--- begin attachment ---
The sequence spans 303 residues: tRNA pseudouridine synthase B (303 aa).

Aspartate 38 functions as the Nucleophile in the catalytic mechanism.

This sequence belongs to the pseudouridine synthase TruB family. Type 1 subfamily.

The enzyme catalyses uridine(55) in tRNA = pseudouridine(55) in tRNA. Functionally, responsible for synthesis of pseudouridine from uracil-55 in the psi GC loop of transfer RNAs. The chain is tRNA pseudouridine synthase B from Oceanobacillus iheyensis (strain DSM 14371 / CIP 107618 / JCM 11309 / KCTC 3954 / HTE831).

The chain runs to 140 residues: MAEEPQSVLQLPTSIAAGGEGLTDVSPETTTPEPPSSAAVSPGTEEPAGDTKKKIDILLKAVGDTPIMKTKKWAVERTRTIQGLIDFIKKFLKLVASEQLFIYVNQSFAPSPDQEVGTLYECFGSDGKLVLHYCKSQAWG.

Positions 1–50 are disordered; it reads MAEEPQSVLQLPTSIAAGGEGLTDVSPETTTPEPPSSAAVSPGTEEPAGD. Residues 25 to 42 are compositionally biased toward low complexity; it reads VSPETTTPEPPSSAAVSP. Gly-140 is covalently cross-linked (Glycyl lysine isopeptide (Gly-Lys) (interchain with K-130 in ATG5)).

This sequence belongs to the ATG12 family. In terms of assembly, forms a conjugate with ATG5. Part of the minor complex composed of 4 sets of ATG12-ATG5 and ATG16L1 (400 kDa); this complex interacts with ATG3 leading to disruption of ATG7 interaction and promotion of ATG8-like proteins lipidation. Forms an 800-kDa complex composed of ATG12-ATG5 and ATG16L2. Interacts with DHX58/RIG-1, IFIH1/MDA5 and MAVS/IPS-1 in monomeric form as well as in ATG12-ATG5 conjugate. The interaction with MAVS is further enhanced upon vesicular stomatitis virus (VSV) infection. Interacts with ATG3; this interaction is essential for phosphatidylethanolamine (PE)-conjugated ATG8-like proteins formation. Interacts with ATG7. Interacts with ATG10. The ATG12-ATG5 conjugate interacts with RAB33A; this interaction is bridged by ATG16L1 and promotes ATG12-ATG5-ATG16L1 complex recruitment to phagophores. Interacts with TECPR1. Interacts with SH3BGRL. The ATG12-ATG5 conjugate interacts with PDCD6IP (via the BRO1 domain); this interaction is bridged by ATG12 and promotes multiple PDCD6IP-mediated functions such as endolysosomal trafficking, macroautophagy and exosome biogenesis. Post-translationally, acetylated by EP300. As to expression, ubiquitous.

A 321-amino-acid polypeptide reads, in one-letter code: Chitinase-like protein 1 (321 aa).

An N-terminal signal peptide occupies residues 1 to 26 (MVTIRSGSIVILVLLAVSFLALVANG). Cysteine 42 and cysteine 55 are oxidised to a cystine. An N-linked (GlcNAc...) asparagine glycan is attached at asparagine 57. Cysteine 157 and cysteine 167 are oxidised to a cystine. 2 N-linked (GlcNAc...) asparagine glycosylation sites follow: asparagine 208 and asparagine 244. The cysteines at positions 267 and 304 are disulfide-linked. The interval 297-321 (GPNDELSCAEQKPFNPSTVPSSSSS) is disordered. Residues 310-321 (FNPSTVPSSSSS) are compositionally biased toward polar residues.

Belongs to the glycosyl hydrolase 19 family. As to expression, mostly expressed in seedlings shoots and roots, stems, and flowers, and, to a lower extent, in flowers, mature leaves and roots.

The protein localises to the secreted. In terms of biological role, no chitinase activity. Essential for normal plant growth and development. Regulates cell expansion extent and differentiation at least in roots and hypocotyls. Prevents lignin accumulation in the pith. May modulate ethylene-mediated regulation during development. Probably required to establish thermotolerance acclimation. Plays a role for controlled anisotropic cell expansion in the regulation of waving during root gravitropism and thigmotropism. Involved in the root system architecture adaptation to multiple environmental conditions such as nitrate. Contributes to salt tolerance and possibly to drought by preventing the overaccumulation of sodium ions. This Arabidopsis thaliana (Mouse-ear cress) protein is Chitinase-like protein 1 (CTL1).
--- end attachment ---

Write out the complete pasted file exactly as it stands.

The sequence spans 303 residues: tRNA pseudouridine synthase B (303 aa).

Aspartate 38 functions as the Nucleophile in the catalytic mechanism.

This sequence belongs to the pseudouridine synthase TruB family. Type 1 subfamily.

The enzyme catalyses uridine(55) in tRNA = pseudouridine(55) in tRNA. Functionally, responsible for synthesis of pseudouridine from uracil-55 in the psi GC loop of transfer RNAs. The chain is tRNA pseudouridine synthase B from Oceanobacillus iheyensis (strain DSM 14371 / CIP 107618 / JCM 11309 / KCTC 3954 / HTE831).

The chain runs to 140 residues: MAEEPQSVLQLPTSIAAGGEGLTDVSPETTTPEPPSSAAVSPGTEEPAGDTKKKIDILLKAVGDTPIMKTKKWAVERTRTIQGLIDFIKKFLKLVASEQLFIYVNQSFAPSPDQEVGTLYECFGSDGKLVLHYCKSQAWG.

Positions 1–50 are disordered; it reads MAEEPQSVLQLPTSIAAGGEGLTDVSPETTTPEPPSSAAVSPGTEEPAGD. Residues 25 to 42 are compositionally biased toward low complexity; it reads VSPETTTPEPPSSAAVSP. Gly-140 is covalently cross-linked (Glycyl lysine isopeptide (Gly-Lys) (interchain with K-130 in ATG5)).

This sequence belongs to the ATG12 family. In terms of assembly, forms a conjugate with ATG5. Part of the minor complex composed of 4 sets of ATG12-ATG5 and ATG16L1 (400 kDa); this complex interacts with ATG3 leading to disruption of ATG7 interaction and promotion of ATG8-like proteins lipidation. Forms an 800-kDa complex composed of ATG12-ATG5 and ATG16L2. Interacts with DHX58/RIG-1, IFIH1/MDA5 and MAVS/IPS-1 in monomeric form as well as in ATG12-ATG5 conjugate. The interaction with MAVS is further enhanced upon vesicular stomatitis virus (VSV) infection. Interacts with ATG3; this interaction is essential for phosphatidylethanolamine (PE)-conjugated ATG8-like proteins formation. Interacts with ATG7. Interacts with ATG10. The ATG12-ATG5 conjugate interacts with RAB33A; this interaction is bridged by ATG16L1 and promotes ATG12-ATG5-ATG16L1 complex recruitment to phagophores. Interacts with TECPR1. Interacts with SH3BGRL. The ATG12-ATG5 conjugate interacts with PDCD6IP (via the BRO1 domain); this interaction is bridged by ATG12 and promotes multiple PDCD6IP-mediated functions such as endolysosomal trafficking, macroautophagy and exosome biogenesis. Post-translationally, acetylated by EP300. As to expression, ubiquitous.

A 321-amino-acid polypeptide reads, in one-letter code: Chitinase-like protein 1 (321 aa).

An N-terminal signal peptide occupies residues 1 to 26 (MVTIRSGSIVILVLLAVSFLALVANG). Cysteine 42 and cysteine 55 are oxidised to a cystine. An N-linked (GlcNAc...) asparagine glycan is attached at asparagine 57. Cysteine 157 and cysteine 167 are oxidised to a cystine. 2 N-linked (GlcNAc...) asparagine glycosylation sites follow: asparagine 208 and asparagine 244. The cysteines at positions 267 and 304 are disulfide-linked. The interval 297-321 (GPNDELSCAEQKPFNPSTVPSSSSS) is disordered. Residues 310-321 (FNPSTVPSSSSS) are compositionally biased toward polar residues.

Belongs to the glycosyl hydrolase 19 family. As to expression, mostly expressed in seedlings shoots and roots, stems, and flowers, and, to a lower extent, in flowers, mature leaves and roots.

The protein localises to the secreted. In terms of biological role, no chitinase activity. Essential for normal plant growth and development. Regulates cell expansion extent and differentiation at least in roots and hypocotyls. Prevents lignin accumulation in the pith. May modulate ethylene-mediated regulation during development. Probably required to establish thermotolerance acclimation. Plays a role for controlled anisotropic cell expansion in the regulation of waving during root gravitropism and thigmotropism. Involved in the root system architecture adaptation to multiple environmental conditions such as nitrate. Contributes to salt tolerance and possibly to drought by preventing the overaccumulation of sodium ions. This Arabidopsis thaliana (Mouse-ear cress) protein is Chitinase-like protein 1 (CTL1).